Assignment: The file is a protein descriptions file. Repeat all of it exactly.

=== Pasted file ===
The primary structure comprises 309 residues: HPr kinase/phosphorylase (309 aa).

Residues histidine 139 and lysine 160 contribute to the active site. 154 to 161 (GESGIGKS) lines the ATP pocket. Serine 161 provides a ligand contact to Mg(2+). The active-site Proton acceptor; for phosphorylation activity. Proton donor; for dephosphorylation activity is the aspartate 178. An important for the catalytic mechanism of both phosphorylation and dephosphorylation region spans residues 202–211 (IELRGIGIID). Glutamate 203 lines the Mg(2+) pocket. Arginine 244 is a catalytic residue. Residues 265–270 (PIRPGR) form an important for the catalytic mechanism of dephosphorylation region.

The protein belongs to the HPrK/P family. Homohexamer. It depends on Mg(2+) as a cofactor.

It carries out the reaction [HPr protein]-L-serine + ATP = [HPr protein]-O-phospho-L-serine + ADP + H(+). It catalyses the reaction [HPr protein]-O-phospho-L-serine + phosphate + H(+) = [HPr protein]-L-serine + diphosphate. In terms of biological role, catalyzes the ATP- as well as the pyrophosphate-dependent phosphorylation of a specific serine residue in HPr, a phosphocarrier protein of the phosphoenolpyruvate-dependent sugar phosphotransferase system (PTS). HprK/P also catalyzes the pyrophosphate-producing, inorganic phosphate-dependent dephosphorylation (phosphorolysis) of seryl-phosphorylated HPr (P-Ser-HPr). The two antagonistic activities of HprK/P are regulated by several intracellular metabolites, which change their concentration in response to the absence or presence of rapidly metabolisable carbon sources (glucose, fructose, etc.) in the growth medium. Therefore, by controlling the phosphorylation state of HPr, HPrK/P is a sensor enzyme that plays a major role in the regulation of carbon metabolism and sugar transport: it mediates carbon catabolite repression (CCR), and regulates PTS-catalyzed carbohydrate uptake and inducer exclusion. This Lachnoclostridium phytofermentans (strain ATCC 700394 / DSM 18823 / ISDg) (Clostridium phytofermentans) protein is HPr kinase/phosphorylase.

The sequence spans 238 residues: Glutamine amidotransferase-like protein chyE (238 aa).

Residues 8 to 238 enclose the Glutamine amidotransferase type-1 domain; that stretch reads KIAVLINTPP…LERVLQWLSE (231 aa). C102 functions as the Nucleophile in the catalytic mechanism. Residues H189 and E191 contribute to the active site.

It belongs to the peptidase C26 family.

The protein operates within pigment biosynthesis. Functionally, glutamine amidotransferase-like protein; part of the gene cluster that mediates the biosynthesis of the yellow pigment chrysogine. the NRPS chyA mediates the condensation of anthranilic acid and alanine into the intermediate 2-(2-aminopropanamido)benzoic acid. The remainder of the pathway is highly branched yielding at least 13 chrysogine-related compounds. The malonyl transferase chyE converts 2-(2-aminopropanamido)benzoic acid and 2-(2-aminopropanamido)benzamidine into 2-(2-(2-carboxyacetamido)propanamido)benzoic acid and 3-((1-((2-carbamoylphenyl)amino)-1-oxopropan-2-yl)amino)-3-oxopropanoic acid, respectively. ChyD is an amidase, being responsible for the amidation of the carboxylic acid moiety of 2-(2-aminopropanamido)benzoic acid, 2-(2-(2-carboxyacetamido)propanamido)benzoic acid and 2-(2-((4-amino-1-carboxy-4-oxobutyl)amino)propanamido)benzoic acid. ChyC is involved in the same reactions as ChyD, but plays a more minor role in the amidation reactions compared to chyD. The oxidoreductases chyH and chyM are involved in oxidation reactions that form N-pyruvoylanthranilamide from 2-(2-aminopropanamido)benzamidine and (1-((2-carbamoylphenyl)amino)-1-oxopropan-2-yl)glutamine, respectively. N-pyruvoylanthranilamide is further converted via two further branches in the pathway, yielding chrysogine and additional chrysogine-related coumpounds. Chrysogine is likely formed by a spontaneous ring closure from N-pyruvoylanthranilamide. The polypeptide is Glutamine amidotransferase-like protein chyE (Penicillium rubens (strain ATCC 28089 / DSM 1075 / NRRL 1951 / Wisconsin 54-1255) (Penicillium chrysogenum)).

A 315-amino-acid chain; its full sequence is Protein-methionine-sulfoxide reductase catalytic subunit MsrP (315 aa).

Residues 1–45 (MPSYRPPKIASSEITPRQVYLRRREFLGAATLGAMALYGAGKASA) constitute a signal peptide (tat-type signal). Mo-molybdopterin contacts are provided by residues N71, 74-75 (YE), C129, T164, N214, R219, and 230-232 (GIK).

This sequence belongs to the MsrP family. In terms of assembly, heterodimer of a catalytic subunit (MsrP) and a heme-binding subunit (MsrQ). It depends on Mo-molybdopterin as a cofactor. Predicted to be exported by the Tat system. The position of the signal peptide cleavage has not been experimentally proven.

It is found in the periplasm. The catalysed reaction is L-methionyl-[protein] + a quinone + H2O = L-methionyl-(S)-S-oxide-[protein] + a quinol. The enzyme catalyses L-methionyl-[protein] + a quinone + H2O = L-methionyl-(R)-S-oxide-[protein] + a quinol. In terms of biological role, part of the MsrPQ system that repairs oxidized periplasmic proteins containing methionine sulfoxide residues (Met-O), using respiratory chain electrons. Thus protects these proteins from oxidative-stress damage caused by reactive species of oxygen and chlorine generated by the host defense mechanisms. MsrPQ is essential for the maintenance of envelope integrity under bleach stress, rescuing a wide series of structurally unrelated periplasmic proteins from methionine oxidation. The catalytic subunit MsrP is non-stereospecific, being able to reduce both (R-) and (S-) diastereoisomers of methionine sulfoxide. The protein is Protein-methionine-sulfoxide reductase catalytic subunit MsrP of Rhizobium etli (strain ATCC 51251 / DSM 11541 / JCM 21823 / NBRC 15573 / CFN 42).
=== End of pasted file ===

The primary structure comprises 309 residues: HPr kinase/phosphorylase (309 aa).

Residues histidine 139 and lysine 160 contribute to the active site. 154 to 161 (GESGIGKS) lines the ATP pocket. Serine 161 provides a ligand contact to Mg(2+). The active-site Proton acceptor; for phosphorylation activity. Proton donor; for dephosphorylation activity is the aspartate 178. An important for the catalytic mechanism of both phosphorylation and dephosphorylation region spans residues 202–211 (IELRGIGIID). Glutamate 203 lines the Mg(2+) pocket. Arginine 244 is a catalytic residue. Residues 265–270 (PIRPGR) form an important for the catalytic mechanism of dephosphorylation region.

The protein belongs to the HPrK/P family. Homohexamer. It depends on Mg(2+) as a cofactor.

It carries out the reaction [HPr protein]-L-serine + ATP = [HPr protein]-O-phospho-L-serine + ADP + H(+). It catalyses the reaction [HPr protein]-O-phospho-L-serine + phosphate + H(+) = [HPr protein]-L-serine + diphosphate. In terms of biological role, catalyzes the ATP- as well as the pyrophosphate-dependent phosphorylation of a specific serine residue in HPr, a phosphocarrier protein of the phosphoenolpyruvate-dependent sugar phosphotransferase system (PTS). HprK/P also catalyzes the pyrophosphate-producing, inorganic phosphate-dependent dephosphorylation (phosphorolysis) of seryl-phosphorylated HPr (P-Ser-HPr). The two antagonistic activities of HprK/P are regulated by several intracellular metabolites, which change their concentration in response to the absence or presence of rapidly metabolisable carbon sources (glucose, fructose, etc.) in the growth medium. Therefore, by controlling the phosphorylation state of HPr, HPrK/P is a sensor enzyme that plays a major role in the regulation of carbon metabolism and sugar transport: it mediates carbon catabolite repression (CCR), and regulates PTS-catalyzed carbohydrate uptake and inducer exclusion. This Lachnoclostridium phytofermentans (strain ATCC 700394 / DSM 18823 / ISDg) (Clostridium phytofermentans) protein is HPr kinase/phosphorylase.

The sequence spans 238 residues: Glutamine amidotransferase-like protein chyE (238 aa).

Residues 8 to 238 enclose the Glutamine amidotransferase type-1 domain; that stretch reads KIAVLINTPP…LERVLQWLSE (231 aa). C102 functions as the Nucleophile in the catalytic mechanism. Residues H189 and E191 contribute to the active site.

It belongs to the peptidase C26 family.

The protein operates within pigment biosynthesis. Functionally, glutamine amidotransferase-like protein; part of the gene cluster that mediates the biosynthesis of the yellow pigment chrysogine. the NRPS chyA mediates the condensation of anthranilic acid and alanine into the intermediate 2-(2-aminopropanamido)benzoic acid. The remainder of the pathway is highly branched yielding at least 13 chrysogine-related compounds. The malonyl transferase chyE converts 2-(2-aminopropanamido)benzoic acid and 2-(2-aminopropanamido)benzamidine into 2-(2-(2-carboxyacetamido)propanamido)benzoic acid and 3-((1-((2-carbamoylphenyl)amino)-1-oxopropan-2-yl)amino)-3-oxopropanoic acid, respectively. ChyD is an amidase, being responsible for the amidation of the carboxylic acid moiety of 2-(2-aminopropanamido)benzoic acid, 2-(2-(2-carboxyacetamido)propanamido)benzoic acid and 2-(2-((4-amino-1-carboxy-4-oxobutyl)amino)propanamido)benzoic acid. ChyC is involved in the same reactions as ChyD, but plays a more minor role in the amidation reactions compared to chyD. The oxidoreductases chyH and chyM are involved in oxidation reactions that form N-pyruvoylanthranilamide from 2-(2-aminopropanamido)benzamidine and (1-((2-carbamoylphenyl)amino)-1-oxopropan-2-yl)glutamine, respectively. N-pyruvoylanthranilamide is further converted via two further branches in the pathway, yielding chrysogine and additional chrysogine-related coumpounds. Chrysogine is likely formed by a spontaneous ring closure from N-pyruvoylanthranilamide. The polypeptide is Glutamine amidotransferase-like protein chyE (Penicillium rubens (strain ATCC 28089 / DSM 1075 / NRRL 1951 / Wisconsin 54-1255) (Penicillium chrysogenum)).

A 315-amino-acid chain; its full sequence is Protein-methionine-sulfoxide reductase catalytic subunit MsrP (315 aa).

Residues 1–45 (MPSYRPPKIASSEITPRQVYLRRREFLGAATLGAMALYGAGKASA) constitute a signal peptide (tat-type signal). Mo-molybdopterin contacts are provided by residues N71, 74-75 (YE), C129, T164, N214, R219, and 230-232 (GIK).

This sequence belongs to the MsrP family. In terms of assembly, heterodimer of a catalytic subunit (MsrP) and a heme-binding subunit (MsrQ). It depends on Mo-molybdopterin as a cofactor. Predicted to be exported by the Tat system. The position of the signal peptide cleavage has not been experimentally proven.

It is found in the periplasm. The catalysed reaction is L-methionyl-[protein] + a quinone + H2O = L-methionyl-(S)-S-oxide-[protein] + a quinol. The enzyme catalyses L-methionyl-[protein] + a quinone + H2O = L-methionyl-(R)-S-oxide-[protein] + a quinol. In terms of biological role, part of the MsrPQ system that repairs oxidized periplasmic proteins containing methionine sulfoxide residues (Met-O), using respiratory chain electrons. Thus protects these proteins from oxidative-stress damage caused by reactive species of oxygen and chlorine generated by the host defense mechanisms. MsrPQ is essential for the maintenance of envelope integrity under bleach stress, rescuing a wide series of structurally unrelated periplasmic proteins from methionine oxidation. The catalytic subunit MsrP is non-stereospecific, being able to reduce both (R-) and (S-) diastereoisomers of methionine sulfoxide. The protein is Protein-methionine-sulfoxide reductase catalytic subunit MsrP of Rhizobium etli (strain ATCC 51251 / DSM 11541 / JCM 21823 / NBRC 15573 / CFN 42).